Syracuse University’s reported spike in COVID-19 cases at the start of the semester reflects a broad increase in cases nationally that should not go unnoticed. The threatening resurgence of the COVID-19 pandemic is an essential reminder that we need to improve public health policy in Syracuse.

There are a variety of issues that exacerbate this resurgence. Long-term exposure to toxic substances, something people of color have been greatly exposed to in Syracuse because of I-81, increases the mortality rate of COVID-19. Compared to other urbanized states, New York ranks below average in timeliness of care, readmission, and safety of care, increasing medical and financial risks for residents.

In the existing multi-payer healthcare system, multiple parties — yourself, insurance, government, etc. — fund individual care. A trip to urgent care is usually paid for by an insurance company that leaves copays and deductibles for the individual to pay in addition to their monthly insurance costs. It’s a system that creates economic hurdles and discourages people from getting the care they need in the event of a health crisis.

New York Public Research Interest Group is a student-led policy research and advocacy group with chapters throughout the state. Our organization tracks legislation in multiple fields including voting rights, climate change and public health and works with politicians to pass laws that would help New Yorkers from all walks of life.

One of our recent efforts was the passage of the Fair Medical Debt Reporting Act, which prohibits medical debt from appearing on credit reports, in the New York State Assembly and State Senate with bipartisan support. We are now urging Governor Hochul to sign it into law.

We also provide resources to help New Yorkers find better healthcare and have released multiple reports analyzing health policy in the state that are the foundation of our advocacy. At SU and SUNY ESF, we have been registering students to vote throughout the semester so they can make their voices heard on issues like healthcare.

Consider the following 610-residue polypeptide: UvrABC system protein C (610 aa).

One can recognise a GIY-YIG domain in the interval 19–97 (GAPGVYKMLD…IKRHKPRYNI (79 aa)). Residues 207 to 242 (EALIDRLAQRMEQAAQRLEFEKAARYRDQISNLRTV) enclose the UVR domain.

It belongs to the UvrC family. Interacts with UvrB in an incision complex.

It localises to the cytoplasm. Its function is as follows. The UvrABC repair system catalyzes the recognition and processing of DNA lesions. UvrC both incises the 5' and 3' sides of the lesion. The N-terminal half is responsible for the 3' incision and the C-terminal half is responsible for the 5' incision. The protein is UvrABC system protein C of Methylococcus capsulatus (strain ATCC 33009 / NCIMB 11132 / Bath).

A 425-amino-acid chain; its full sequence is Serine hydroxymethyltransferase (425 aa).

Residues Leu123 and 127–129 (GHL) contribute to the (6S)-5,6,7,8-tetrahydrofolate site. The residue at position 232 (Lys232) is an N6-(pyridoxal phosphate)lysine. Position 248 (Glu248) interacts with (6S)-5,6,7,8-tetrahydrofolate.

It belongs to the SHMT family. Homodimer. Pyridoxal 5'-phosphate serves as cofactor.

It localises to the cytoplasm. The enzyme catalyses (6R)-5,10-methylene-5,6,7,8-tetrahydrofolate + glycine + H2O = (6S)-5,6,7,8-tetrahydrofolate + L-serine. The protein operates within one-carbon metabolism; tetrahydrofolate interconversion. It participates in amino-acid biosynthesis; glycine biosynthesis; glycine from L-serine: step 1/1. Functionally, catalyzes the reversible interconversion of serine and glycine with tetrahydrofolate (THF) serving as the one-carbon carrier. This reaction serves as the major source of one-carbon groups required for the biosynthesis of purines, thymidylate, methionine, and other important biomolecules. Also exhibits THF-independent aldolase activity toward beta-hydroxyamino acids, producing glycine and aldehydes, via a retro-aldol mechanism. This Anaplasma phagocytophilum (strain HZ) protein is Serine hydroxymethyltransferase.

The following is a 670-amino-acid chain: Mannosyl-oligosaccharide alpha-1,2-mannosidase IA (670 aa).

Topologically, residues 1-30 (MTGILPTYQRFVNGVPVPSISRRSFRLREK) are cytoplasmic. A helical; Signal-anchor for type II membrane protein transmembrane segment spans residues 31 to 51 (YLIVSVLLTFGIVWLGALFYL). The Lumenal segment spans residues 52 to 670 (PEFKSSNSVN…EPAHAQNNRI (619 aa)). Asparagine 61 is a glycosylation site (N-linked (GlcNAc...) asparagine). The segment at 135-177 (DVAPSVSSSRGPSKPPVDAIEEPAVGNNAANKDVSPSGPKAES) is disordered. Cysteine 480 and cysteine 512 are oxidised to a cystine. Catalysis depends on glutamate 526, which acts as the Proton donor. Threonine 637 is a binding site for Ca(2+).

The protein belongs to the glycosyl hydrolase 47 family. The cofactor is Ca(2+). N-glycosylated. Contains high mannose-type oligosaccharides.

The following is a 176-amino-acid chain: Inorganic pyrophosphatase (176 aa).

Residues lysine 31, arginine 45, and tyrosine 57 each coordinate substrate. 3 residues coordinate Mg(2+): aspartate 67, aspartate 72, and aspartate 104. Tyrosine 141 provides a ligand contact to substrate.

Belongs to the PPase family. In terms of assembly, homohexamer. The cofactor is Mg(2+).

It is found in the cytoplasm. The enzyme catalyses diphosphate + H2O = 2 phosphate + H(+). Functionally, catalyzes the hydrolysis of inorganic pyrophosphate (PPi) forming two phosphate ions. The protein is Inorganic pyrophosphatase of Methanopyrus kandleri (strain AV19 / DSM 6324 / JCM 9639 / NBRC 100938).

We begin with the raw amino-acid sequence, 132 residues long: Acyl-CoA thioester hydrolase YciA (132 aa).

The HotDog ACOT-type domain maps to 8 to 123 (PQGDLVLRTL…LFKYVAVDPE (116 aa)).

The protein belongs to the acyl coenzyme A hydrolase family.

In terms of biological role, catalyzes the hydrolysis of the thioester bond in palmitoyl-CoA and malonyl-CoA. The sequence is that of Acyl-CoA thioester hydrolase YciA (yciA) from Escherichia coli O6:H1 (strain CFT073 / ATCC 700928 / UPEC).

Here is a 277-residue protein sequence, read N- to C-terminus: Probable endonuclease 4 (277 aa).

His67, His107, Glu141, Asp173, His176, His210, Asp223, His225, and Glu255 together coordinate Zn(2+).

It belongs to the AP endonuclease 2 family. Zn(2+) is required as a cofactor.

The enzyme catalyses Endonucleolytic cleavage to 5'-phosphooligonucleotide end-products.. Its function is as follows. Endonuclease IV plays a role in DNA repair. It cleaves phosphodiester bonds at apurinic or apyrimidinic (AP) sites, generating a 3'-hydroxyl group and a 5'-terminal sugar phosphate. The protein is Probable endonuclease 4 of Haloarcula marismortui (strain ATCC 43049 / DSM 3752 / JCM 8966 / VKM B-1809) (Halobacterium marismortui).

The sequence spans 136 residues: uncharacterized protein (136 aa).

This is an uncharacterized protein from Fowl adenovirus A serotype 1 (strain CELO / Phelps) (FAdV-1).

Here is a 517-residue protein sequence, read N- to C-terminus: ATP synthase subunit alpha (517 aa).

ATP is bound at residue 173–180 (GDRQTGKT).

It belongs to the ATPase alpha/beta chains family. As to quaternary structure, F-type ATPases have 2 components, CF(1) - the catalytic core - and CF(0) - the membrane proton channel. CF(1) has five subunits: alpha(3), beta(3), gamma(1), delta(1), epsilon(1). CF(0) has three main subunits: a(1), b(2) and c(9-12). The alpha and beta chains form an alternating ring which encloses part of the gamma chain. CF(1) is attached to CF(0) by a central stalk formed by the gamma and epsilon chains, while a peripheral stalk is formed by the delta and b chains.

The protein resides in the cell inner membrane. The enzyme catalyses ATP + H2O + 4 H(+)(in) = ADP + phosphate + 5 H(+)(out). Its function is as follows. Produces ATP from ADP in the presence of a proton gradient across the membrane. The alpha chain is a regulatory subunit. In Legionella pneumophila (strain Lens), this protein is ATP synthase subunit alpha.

While NYPIRG is hard at work to ensure that people in New York get the healthcare they need, our community must come together to fight for healthier policies to be enacted in New York.

The New York Health Act is our latest initiative. Its passage would create a single-payer healthcare system in the state that would reduce costs for 98 percent of residents.

A recent report by the NYPIRG highlights that, in the past year alone, 52 percent of New Yorkers delayed or went without necessary medical care due to its associated costs. A report from Georgetown University showed that New York was one of the few states to see more children become uninsured during the pandemic. We see racial disparities in healthcare access as well, as Black New Yorkers are twice as likely, and Hispanic New Yorkers three times as likely, as white New Yorkers to have no health insurance.

I encourage those of you who want to fight for better healthcare and environmental justice to come to our kickoff event on Oct. 5 at 7 p.m. in the NYPIRG Office at 756 South Crouse Ave. Here, you can get involved and learn more about our student advocacy organization.

Branden East is a senior studying Biology and Political Science. He can be reached at [email protected].


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